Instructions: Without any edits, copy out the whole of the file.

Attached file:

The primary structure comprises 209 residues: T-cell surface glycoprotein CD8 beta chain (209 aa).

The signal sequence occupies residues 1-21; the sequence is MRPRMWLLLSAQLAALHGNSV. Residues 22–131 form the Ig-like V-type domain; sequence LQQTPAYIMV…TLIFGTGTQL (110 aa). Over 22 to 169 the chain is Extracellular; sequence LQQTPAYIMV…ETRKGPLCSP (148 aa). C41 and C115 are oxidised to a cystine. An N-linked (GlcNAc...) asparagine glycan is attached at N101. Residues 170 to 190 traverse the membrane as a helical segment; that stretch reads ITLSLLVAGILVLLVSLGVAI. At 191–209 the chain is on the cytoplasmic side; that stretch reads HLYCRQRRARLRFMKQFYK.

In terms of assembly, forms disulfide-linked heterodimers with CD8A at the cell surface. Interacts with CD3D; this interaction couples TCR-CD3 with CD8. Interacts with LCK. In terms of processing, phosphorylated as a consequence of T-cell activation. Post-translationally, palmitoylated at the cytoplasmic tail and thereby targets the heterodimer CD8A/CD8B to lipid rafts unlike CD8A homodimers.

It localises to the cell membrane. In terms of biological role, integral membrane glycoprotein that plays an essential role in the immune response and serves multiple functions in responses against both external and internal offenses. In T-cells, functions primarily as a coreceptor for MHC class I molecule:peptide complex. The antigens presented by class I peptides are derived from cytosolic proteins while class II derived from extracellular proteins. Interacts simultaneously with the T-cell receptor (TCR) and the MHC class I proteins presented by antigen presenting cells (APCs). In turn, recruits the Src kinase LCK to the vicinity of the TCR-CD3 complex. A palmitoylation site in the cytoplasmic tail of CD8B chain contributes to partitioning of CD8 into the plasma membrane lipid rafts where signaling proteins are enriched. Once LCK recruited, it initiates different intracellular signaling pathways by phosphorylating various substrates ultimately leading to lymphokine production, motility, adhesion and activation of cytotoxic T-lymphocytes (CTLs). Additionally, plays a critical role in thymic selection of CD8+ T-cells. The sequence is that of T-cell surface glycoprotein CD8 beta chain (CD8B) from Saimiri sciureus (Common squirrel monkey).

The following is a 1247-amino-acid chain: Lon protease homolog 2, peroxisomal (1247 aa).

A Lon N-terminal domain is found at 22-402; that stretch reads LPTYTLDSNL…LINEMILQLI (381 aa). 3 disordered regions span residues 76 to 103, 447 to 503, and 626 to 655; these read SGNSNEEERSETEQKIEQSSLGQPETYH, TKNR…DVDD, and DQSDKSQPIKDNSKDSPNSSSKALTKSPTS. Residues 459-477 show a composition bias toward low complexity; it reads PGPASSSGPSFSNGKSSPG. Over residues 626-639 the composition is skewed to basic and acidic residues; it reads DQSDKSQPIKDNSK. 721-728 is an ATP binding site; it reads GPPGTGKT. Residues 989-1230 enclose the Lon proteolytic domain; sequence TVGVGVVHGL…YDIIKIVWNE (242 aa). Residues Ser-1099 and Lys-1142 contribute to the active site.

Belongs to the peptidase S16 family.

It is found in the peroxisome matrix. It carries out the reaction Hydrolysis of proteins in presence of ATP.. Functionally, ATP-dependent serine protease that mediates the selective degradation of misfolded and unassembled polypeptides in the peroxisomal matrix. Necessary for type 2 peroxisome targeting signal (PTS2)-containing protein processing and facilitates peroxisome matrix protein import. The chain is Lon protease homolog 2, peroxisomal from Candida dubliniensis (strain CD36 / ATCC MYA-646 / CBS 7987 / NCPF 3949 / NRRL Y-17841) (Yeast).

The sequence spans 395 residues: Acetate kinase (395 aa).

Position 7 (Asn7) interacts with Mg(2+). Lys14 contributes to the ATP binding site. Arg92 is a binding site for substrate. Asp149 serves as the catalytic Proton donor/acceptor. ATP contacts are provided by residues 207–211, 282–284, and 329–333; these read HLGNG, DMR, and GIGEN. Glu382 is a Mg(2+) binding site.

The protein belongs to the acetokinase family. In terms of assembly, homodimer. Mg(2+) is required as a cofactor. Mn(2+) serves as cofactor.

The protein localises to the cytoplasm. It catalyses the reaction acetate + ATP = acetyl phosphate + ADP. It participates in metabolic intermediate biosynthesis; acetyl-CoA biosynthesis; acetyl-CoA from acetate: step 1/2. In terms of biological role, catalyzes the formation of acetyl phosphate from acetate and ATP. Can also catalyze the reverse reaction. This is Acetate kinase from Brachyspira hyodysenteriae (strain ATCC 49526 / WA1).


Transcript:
The primary structure comprises 209 residues: T-cell surface glycoprotein CD8 beta chain (209 aa).

The signal sequence occupies residues 1-21; the sequence is MRPRMWLLLSAQLAALHGNSV. Residues 22–131 form the Ig-like V-type domain; sequence LQQTPAYIMV…TLIFGTGTQL (110 aa). Over 22 to 169 the chain is Extracellular; sequence LQQTPAYIMV…ETRKGPLCSP (148 aa). C41 and C115 are oxidised to a cystine. An N-linked (GlcNAc...) asparagine glycan is attached at N101. Residues 170 to 190 traverse the membrane as a helical segment; that stretch reads ITLSLLVAGILVLLVSLGVAI. At 191–209 the chain is on the cytoplasmic side; that stretch reads HLYCRQRRARLRFMKQFYK.

In terms of assembly, forms disulfide-linked heterodimers with CD8A at the cell surface. Interacts with CD3D; this interaction couples TCR-CD3 with CD8. Interacts with LCK. In terms of processing, phosphorylated as a consequence of T-cell activation. Post-translationally, palmitoylated at the cytoplasmic tail and thereby targets the heterodimer CD8A/CD8B to lipid rafts unlike CD8A homodimers.

It localises to the cell membrane. In terms of biological role, integral membrane glycoprotein that plays an essential role in the immune response and serves multiple functions in responses against both external and internal offenses. In T-cells, functions primarily as a coreceptor for MHC class I molecule:peptide complex. The antigens presented by class I peptides are derived from cytosolic proteins while class II derived from extracellular proteins. Interacts simultaneously with the T-cell receptor (TCR) and the MHC class I proteins presented by antigen presenting cells (APCs). In turn, recruits the Src kinase LCK to the vicinity of the TCR-CD3 complex. A palmitoylation site in the cytoplasmic tail of CD8B chain contributes to partitioning of CD8 into the plasma membrane lipid rafts where signaling proteins are enriched. Once LCK recruited, it initiates different intracellular signaling pathways by phosphorylating various substrates ultimately leading to lymphokine production, motility, adhesion and activation of cytotoxic T-lymphocytes (CTLs). Additionally, plays a critical role in thymic selection of CD8+ T-cells. The sequence is that of T-cell surface glycoprotein CD8 beta chain (CD8B) from Saimiri sciureus (Common squirrel monkey).

The following is a 1247-amino-acid chain: Lon protease homolog 2, peroxisomal (1247 aa).

A Lon N-terminal domain is found at 22-402; that stretch reads LPTYTLDSNL…LINEMILQLI (381 aa). 3 disordered regions span residues 76 to 103, 447 to 503, and 626 to 655; these read SGNSNEEERSETEQKIEQSSLGQPETYH, TKNR…DVDD, and DQSDKSQPIKDNSKDSPNSSSKALTKSPTS. Residues 459-477 show a composition bias toward low complexity; it reads PGPASSSGPSFSNGKSSPG. Over residues 626-639 the composition is skewed to basic and acidic residues; it reads DQSDKSQPIKDNSK. 721-728 is an ATP binding site; it reads GPPGTGKT. Residues 989-1230 enclose the Lon proteolytic domain; sequence TVGVGVVHGL…YDIIKIVWNE (242 aa). Residues Ser-1099 and Lys-1142 contribute to the active site.

Belongs to the peptidase S16 family.

It is found in the peroxisome matrix. It carries out the reaction Hydrolysis of proteins in presence of ATP.. Functionally, ATP-dependent serine protease that mediates the selective degradation of misfolded and unassembled polypeptides in the peroxisomal matrix. Necessary for type 2 peroxisome targeting signal (PTS2)-containing protein processing and facilitates peroxisome matrix protein import. The chain is Lon protease homolog 2, peroxisomal from Candida dubliniensis (strain CD36 / ATCC MYA-646 / CBS 7987 / NCPF 3949 / NRRL Y-17841) (Yeast).

The sequence spans 395 residues: Acetate kinase (395 aa).

Position 7 (Asn7) interacts with Mg(2+). Lys14 contributes to the ATP binding site. Arg92 is a binding site for substrate. Asp149 serves as the catalytic Proton donor/acceptor. ATP contacts are provided by residues 207–211, 282–284, and 329–333; these read HLGNG, DMR, and GIGEN. Glu382 is a Mg(2+) binding site.

The protein belongs to the acetokinase family. In terms of assembly, homodimer. Mg(2+) is required as a cofactor. Mn(2+) serves as cofactor.

The protein localises to the cytoplasm. It catalyses the reaction acetate + ATP = acetyl phosphate + ADP. It participates in metabolic intermediate biosynthesis; acetyl-CoA biosynthesis; acetyl-CoA from acetate: step 1/2. In terms of biological role, catalyzes the formation of acetyl phosphate from acetate and ATP. Can also catalyze the reverse reaction. This is Acetate kinase from Brachyspira hyodysenteriae (strain ATCC 49526 / WA1).